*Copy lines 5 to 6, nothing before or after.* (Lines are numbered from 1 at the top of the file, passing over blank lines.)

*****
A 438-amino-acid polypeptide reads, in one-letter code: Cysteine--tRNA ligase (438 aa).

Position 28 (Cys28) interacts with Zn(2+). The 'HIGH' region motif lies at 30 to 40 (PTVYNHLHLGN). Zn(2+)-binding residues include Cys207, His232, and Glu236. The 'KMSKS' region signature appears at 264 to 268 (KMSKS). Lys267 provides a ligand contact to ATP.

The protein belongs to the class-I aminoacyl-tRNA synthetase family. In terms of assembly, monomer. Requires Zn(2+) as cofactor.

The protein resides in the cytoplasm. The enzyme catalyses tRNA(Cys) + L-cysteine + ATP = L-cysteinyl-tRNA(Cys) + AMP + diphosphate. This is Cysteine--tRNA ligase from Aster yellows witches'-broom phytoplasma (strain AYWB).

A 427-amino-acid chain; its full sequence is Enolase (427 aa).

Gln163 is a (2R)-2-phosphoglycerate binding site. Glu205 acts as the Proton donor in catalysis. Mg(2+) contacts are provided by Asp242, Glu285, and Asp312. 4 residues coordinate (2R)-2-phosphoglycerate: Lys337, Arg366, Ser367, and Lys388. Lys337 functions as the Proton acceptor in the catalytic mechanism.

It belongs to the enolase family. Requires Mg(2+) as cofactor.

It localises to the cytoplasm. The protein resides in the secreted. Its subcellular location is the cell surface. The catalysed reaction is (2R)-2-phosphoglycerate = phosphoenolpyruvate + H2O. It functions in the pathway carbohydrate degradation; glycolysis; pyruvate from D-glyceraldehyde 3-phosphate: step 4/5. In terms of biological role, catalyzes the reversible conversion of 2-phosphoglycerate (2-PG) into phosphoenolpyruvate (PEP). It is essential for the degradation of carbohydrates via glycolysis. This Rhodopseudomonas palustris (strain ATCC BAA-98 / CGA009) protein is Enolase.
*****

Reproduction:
A 427-amino-acid chain; its full sequence is Enolase (427 aa).

Gln163 is a (2R)-2-phosphoglycerate binding site. Glu205 acts as the Proton donor in catalysis. Mg(2+) contacts are provided by Asp242, Glu285, and Asp312. 4 residues coordinate (2R)-2-phosphoglycerate: Lys337, Arg366, Ser367, and Lys388. Lys337 functions as the Proton acceptor in the catalytic mechanism.